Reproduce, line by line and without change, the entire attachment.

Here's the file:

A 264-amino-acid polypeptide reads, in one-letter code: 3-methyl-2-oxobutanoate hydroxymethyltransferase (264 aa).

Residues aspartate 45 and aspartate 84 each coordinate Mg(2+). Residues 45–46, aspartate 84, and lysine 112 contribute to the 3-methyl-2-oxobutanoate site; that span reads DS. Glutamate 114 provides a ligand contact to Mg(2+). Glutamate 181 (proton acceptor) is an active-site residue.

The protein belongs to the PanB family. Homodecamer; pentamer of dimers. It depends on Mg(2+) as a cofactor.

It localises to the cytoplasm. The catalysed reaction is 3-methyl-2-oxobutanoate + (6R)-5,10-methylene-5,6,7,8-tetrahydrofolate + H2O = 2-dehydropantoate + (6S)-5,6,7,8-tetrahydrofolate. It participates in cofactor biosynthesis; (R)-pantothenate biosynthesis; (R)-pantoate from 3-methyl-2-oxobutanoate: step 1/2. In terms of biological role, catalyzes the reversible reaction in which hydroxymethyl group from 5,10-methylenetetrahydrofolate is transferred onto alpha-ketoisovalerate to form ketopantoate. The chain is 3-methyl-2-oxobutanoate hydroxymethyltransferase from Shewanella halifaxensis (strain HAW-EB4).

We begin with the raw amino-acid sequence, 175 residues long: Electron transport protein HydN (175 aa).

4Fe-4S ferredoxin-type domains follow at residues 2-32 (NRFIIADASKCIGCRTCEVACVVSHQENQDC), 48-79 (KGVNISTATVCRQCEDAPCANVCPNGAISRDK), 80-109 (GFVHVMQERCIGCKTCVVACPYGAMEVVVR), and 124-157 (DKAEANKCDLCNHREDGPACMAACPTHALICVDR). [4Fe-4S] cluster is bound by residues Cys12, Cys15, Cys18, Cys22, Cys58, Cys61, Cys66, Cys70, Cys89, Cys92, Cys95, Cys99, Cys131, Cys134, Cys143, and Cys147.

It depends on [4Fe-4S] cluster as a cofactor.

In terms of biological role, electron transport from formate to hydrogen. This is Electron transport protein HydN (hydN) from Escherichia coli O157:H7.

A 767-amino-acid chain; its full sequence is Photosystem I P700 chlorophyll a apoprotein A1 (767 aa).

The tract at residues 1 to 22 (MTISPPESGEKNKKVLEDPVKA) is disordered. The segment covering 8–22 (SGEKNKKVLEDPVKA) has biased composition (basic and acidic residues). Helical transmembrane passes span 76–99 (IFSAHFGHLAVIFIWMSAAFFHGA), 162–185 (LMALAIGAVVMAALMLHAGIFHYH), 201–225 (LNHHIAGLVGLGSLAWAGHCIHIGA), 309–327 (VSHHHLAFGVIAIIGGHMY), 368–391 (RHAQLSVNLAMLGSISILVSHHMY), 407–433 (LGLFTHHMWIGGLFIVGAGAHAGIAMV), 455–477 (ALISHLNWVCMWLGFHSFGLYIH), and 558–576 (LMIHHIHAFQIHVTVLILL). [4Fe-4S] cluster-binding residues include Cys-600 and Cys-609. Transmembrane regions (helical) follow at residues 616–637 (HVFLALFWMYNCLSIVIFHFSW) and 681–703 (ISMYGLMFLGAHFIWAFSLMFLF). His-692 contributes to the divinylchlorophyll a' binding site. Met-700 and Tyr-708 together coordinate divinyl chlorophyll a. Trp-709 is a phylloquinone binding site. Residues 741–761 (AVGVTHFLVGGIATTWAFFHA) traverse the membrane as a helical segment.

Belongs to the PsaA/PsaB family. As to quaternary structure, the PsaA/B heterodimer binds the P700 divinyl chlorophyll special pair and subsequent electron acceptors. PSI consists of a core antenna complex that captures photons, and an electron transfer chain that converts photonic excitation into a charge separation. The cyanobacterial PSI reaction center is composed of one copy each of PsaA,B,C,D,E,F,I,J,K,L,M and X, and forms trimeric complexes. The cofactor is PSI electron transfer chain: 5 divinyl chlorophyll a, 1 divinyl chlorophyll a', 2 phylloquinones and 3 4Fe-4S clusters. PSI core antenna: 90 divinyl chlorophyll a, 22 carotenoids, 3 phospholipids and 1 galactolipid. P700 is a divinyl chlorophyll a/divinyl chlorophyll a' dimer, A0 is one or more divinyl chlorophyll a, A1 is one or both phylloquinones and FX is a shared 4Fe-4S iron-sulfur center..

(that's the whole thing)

A 264-amino-acid polypeptide reads, in one-letter code: 3-methyl-2-oxobutanoate hydroxymethyltransferase (264 aa).

Residues aspartate 45 and aspartate 84 each coordinate Mg(2+). Residues 45–46, aspartate 84, and lysine 112 contribute to the 3-methyl-2-oxobutanoate site; that span reads DS. Glutamate 114 provides a ligand contact to Mg(2+). Glutamate 181 (proton acceptor) is an active-site residue.

The protein belongs to the PanB family. Homodecamer; pentamer of dimers. It depends on Mg(2+) as a cofactor.

It localises to the cytoplasm. The catalysed reaction is 3-methyl-2-oxobutanoate + (6R)-5,10-methylene-5,6,7,8-tetrahydrofolate + H2O = 2-dehydropantoate + (6S)-5,6,7,8-tetrahydrofolate. It participates in cofactor biosynthesis; (R)-pantothenate biosynthesis; (R)-pantoate from 3-methyl-2-oxobutanoate: step 1/2. In terms of biological role, catalyzes the reversible reaction in which hydroxymethyl group from 5,10-methylenetetrahydrofolate is transferred onto alpha-ketoisovalerate to form ketopantoate. The chain is 3-methyl-2-oxobutanoate hydroxymethyltransferase from Shewanella halifaxensis (strain HAW-EB4).

We begin with the raw amino-acid sequence, 175 residues long: Electron transport protein HydN (175 aa).

4Fe-4S ferredoxin-type domains follow at residues 2-32 (NRFIIADASKCIGCRTCEVACVVSHQENQDC), 48-79 (KGVNISTATVCRQCEDAPCANVCPNGAISRDK), 80-109 (GFVHVMQERCIGCKTCVVACPYGAMEVVVR), and 124-157 (DKAEANKCDLCNHREDGPACMAACPTHALICVDR). [4Fe-4S] cluster is bound by residues Cys12, Cys15, Cys18, Cys22, Cys58, Cys61, Cys66, Cys70, Cys89, Cys92, Cys95, Cys99, Cys131, Cys134, Cys143, and Cys147.

It depends on [4Fe-4S] cluster as a cofactor.

In terms of biological role, electron transport from formate to hydrogen. This is Electron transport protein HydN (hydN) from Escherichia coli O157:H7.

A 767-amino-acid chain; its full sequence is Photosystem I P700 chlorophyll a apoprotein A1 (767 aa).

The tract at residues 1 to 22 (MTISPPESGEKNKKVLEDPVKA) is disordered. The segment covering 8–22 (SGEKNKKVLEDPVKA) has biased composition (basic and acidic residues). Helical transmembrane passes span 76–99 (IFSAHFGHLAVIFIWMSAAFFHGA), 162–185 (LMALAIGAVVMAALMLHAGIFHYH), 201–225 (LNHHIAGLVGLGSLAWAGHCIHIGA), 309–327 (VSHHHLAFGVIAIIGGHMY), 368–391 (RHAQLSVNLAMLGSISILVSHHMY), 407–433 (LGLFTHHMWIGGLFIVGAGAHAGIAMV), 455–477 (ALISHLNWVCMWLGFHSFGLYIH), and 558–576 (LMIHHIHAFQIHVTVLILL). [4Fe-4S] cluster-binding residues include Cys-600 and Cys-609. Transmembrane regions (helical) follow at residues 616–637 (HVFLALFWMYNCLSIVIFHFSW) and 681–703 (ISMYGLMFLGAHFIWAFSLMFLF). His-692 contributes to the divinylchlorophyll a' binding site. Met-700 and Tyr-708 together coordinate divinyl chlorophyll a. Trp-709 is a phylloquinone binding site. Residues 741–761 (AVGVTHFLVGGIATTWAFFHA) traverse the membrane as a helical segment.

Belongs to the PsaA/PsaB family. As to quaternary structure, the PsaA/B heterodimer binds the P700 divinyl chlorophyll special pair and subsequent electron acceptors. PSI consists of a core antenna complex that captures photons, and an electron transfer chain that converts photonic excitation into a charge separation. The cyanobacterial PSI reaction center is composed of one copy each of PsaA,B,C,D,E,F,I,J,K,L,M and X, and forms trimeric complexes. The cofactor is PSI electron transfer chain: 5 divinyl chlorophyll a, 1 divinyl chlorophyll a', 2 phylloquinones and 3 4Fe-4S clusters. PSI core antenna: 90 divinyl chlorophyll a, 22 carotenoids, 3 phospholipids and 1 galactolipid. P700 is a divinyl chlorophyll a/divinyl chlorophyll a' dimer, A0 is one or more divinyl chlorophyll a, A1 is one or both phylloquinones and FX is a shared 4Fe-4S iron-sulfur center..